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John Browning's Methods

Discussion in 'General Gun Discussions' started by eye5600, Jan 28, 2010.

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  1. eye5600

    eye5600 Member

    Jan 8, 2009
    Does anyone know how John Browning went about the process of design?

    A modern mechanical engineer would undoubtedly start with a pile of sketches and a pile of calculations, then move to a CAD/CAM system to produce some drawings. Even in Browning's day, a lot of engineers would have done about the same, doing the drawings by hand, of course.

    From what I read, Browning came out of a machine shop with little formal education. I would bet his first few designs took form in metal first, and drawings came later, and could be done by someone else, e.g. for patents. However, being a genius, he could have learned both theory (math) and technique (drawing) as he went along. (Thomas Edison certainly did.)

    I've never heard any mention of a design drawing with JB's signature on it. I imagine such a thing would fetch a pretty sum.
  2. BTR

    BTR Member

    Dec 24, 2002
    Browning's son wrote an excellent biography of him, which I recommend you read.

    If I remember correctly, he made models with moving parts of tin. I think one of his brothers drew them up for him.
  3. buck1032

    buck1032 Member

    Oct 29, 2009
    Here's the book BTR refered to,

    I just read it a few weeks ago. From what I remember he would get it worked out in his head and wrote note's on most anything handy. From there he and his brothers mocked up a prototype for testing.
  4. Jim K

    Jim K Member

    Dec 31, 2002
    In the case of the 1911 pistol, certainly one of his most famous designs, Browning was prodded into some of his best work by the Army. The boards that met to review and test the guns made "suggestions" (really demands) for such things as the slide stop, the grip safety, the grip screw bushings, the firing pin stop, the single link design, the frame that prevented the slide from coming off backward, the manual safety, disassembly without tools, and the internal extractor. Other than that, the gun was all Browning.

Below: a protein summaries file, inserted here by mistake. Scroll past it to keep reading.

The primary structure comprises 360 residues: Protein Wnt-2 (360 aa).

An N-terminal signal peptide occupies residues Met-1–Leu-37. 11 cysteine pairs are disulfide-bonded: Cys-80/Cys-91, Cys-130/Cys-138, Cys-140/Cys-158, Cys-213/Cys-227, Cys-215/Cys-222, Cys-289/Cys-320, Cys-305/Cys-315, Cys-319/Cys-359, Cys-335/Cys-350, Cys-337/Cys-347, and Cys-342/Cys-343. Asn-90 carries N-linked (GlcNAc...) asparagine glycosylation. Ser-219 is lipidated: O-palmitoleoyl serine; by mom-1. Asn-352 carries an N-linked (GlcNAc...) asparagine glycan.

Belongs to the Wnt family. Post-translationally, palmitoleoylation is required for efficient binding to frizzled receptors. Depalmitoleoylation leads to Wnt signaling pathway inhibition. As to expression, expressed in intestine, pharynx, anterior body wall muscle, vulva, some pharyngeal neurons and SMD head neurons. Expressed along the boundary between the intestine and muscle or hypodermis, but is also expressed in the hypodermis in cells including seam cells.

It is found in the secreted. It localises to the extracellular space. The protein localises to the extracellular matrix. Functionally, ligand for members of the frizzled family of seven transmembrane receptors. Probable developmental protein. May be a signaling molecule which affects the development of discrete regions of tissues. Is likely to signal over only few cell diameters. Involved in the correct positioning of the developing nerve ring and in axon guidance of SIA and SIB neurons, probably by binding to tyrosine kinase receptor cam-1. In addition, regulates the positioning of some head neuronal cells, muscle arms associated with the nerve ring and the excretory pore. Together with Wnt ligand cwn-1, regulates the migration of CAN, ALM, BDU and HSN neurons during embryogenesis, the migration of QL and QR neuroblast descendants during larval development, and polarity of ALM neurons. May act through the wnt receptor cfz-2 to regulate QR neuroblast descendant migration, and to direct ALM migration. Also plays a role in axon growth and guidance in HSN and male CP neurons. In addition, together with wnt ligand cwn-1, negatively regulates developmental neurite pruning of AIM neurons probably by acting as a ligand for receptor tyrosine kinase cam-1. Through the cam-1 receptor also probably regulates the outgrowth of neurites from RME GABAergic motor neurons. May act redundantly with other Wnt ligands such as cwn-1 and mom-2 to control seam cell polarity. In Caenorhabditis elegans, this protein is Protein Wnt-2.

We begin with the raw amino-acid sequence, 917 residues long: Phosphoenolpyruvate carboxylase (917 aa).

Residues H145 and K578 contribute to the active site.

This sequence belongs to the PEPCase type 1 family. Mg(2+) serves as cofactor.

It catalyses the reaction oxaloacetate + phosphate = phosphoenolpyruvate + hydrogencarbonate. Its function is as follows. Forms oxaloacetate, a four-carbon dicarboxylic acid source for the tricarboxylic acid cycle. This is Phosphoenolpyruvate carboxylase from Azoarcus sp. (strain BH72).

5. ants

    ants Member

    Nov 24, 2007
    John M Browning was apprenticed in his father's gunsmithing shop. Jonathan Browning (senior) was an acknowledged master.

    In his father's shop, John Moses designed and built his first rifle, a falling block design.

    Soon he opened his own production shop to manufacture the rifle, which he eventually sold to Winchester.

    Perhaps he lacked a college education, but certainly apprenticeship to a true master is a fine education.
  6. MutinousDoug

    MutinousDoug Member

    Oct 24, 2005
    The John Browning museum in Ogden, UT is a fascinating place to spend a few hours. His 1st prototype of the operating rod for his (Colt) "potato digger" machine gun looked to have been literally hammered out in a blacksmith's shop.
  7. ArmedBear

    ArmedBear Member

    Sep 8, 2005
    Perhaps he had no college education, but he knew where to find a good patent lawyer who did.:)
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